I used to pride myself on never having signed a Non-Disclosure Agreement, or NDA.
The reason why is that I thought they were silly and useless.
For this very same reason I began signing them.
Any and all of them.
Give me more!
What I tell people when they ask me to sign an NDA is this:
If you think I have the means and proclivity to steal your idea do not tell me your idea. Otherwise, I’d love to hear it.
This is the truth. It’s partly to break up the seriousness of signing a contract but also because I want to be honest with people in business. Honesty is important and a valuable and rare business tool. They don’t teach this stuff in B-School.
If you spill your entire business plan to someone who has the means (resources, money, experience, background, etc) to steal your idea your NDA won’t help you much.
Let me give an example:
Let’s say back in the early 90′s I was talking to Larry Page and Sergey Brin about creating a search engine.
I told them this, both of them Computer Science grad students at Stanford, presumably with connections and capital (hey Stanford aint cheap; hey Stanford sure is close to the Silicon Valley and Sand Hill Road).
Let’s say I made them sign an NDA.
5 Years later they launch Google, it rumbles along for a little bit doing not too much.
10 years later it is the exact picture of what I described, and is highly profitable. I call a lawyer.
I tell him (or her, hey who says women can’t practice IP law you sexist pig) that Google was my idea. Fifteen laughing hang-ups later I find one that will take my case.
I show up in court armed with a boilerplate NDA that I found on some document website or that my uncle’s friend made based on some boilerplate template his firm keeps on file.
It basically says that they cannot discuss anything that has to do with XYZ Search company, my company; Most NDA’s are not very detailed.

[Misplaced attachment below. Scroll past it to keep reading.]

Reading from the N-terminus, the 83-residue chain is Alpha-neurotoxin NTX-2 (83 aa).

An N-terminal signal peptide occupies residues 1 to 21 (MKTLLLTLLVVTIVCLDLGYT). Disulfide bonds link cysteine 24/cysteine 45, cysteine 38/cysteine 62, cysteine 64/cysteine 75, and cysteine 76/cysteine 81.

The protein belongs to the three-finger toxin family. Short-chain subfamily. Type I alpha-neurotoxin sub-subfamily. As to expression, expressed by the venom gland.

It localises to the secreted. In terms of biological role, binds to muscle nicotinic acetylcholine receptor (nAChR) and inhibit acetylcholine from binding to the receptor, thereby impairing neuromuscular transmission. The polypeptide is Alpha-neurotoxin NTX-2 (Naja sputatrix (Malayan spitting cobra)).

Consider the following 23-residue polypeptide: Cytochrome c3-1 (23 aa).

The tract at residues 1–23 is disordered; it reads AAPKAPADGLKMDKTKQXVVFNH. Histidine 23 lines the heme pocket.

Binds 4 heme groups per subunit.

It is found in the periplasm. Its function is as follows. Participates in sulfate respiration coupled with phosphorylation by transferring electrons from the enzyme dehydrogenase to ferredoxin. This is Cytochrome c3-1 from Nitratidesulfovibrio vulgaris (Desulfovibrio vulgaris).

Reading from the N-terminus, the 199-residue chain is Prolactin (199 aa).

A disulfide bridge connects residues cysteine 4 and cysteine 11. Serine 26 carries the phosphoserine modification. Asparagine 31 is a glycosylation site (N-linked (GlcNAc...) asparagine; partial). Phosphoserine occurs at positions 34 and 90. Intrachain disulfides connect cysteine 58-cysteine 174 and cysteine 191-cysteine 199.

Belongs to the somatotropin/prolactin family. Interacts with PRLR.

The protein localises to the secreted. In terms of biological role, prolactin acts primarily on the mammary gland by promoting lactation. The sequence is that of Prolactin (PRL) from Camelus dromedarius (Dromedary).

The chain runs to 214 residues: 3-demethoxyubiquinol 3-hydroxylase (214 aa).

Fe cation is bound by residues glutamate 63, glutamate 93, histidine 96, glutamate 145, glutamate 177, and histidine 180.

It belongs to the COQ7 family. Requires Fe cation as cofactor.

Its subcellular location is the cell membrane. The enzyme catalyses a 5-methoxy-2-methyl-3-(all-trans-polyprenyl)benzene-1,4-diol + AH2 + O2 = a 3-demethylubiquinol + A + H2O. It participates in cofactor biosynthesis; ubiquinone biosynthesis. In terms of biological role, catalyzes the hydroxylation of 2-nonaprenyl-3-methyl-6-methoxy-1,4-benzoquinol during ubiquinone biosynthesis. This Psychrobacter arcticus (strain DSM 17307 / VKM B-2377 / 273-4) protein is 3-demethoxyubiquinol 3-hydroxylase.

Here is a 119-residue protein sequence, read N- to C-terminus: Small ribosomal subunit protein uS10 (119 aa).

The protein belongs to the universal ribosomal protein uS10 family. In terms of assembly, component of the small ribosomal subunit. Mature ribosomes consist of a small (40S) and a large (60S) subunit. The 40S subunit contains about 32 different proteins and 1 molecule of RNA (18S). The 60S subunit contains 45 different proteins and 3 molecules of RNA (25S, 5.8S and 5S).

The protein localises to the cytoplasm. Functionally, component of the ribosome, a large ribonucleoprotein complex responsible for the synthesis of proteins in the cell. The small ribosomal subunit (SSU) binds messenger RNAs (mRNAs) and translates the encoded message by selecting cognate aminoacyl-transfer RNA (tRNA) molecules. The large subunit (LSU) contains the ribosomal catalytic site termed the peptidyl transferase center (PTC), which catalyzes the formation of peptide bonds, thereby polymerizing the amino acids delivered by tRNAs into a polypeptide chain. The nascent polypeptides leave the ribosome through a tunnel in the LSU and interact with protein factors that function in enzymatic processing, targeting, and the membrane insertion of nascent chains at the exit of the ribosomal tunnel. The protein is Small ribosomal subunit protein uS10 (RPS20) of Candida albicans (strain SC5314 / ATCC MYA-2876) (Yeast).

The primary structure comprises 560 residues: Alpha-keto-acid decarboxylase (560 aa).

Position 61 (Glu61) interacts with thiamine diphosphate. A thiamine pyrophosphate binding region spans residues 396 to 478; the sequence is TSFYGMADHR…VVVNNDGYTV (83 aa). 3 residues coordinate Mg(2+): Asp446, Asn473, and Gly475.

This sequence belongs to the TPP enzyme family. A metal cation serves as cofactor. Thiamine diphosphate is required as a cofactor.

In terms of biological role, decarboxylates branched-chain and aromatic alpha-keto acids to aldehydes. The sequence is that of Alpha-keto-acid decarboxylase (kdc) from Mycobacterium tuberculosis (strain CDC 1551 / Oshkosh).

The judge looks at it.
“So you’re telling me that the founders of Google discussed search engines with other search engine companies before launching the biggest search engine in the world? I will not believe it!”
This judge is very sarcastic.
He is old and has yellowish gray hair like the dad from Punky Brewster who went on to play many TV and Movie judges. He holds court pleadings up in the air limply while being sarcastic and looking at the ceiling and talking in a fake high-pitched naive voice—- What a bastard. He even winks at the founders of Google.
It’s lame how star-struck even members of the judiciary can be.
My case gets thrown out. To keep me quiet Google offers me $100,000; after taxes I get $63,000.
I spend it on a boat and many (many) nights out at bars telling people how Google was my idea.
Had I not been the creepy formal guy with the useless contract those guys may have asked me to join them in their new venture as a partner.
If you must shove a contract in someone’s mouth use a Covenant Not To Compete (Non-Compete) agreement and hire Larry and Sergey for $10 each (or some other nominal amount) as consultants (a formality, you explain) for a term of 10 years.
You know, in case you fellas decide to get in this little search engine racket.
The main point of this post is this:
- Don’t do business with people you don’t trust
- Let’s bring the handshake agreement back; it worked. It produced warm and fuzzy feelings; those are required for business.
- NDAs are dumb and useless
- Nobody believes I came up with the idea for Google
I did however come up with the idea for Ikea.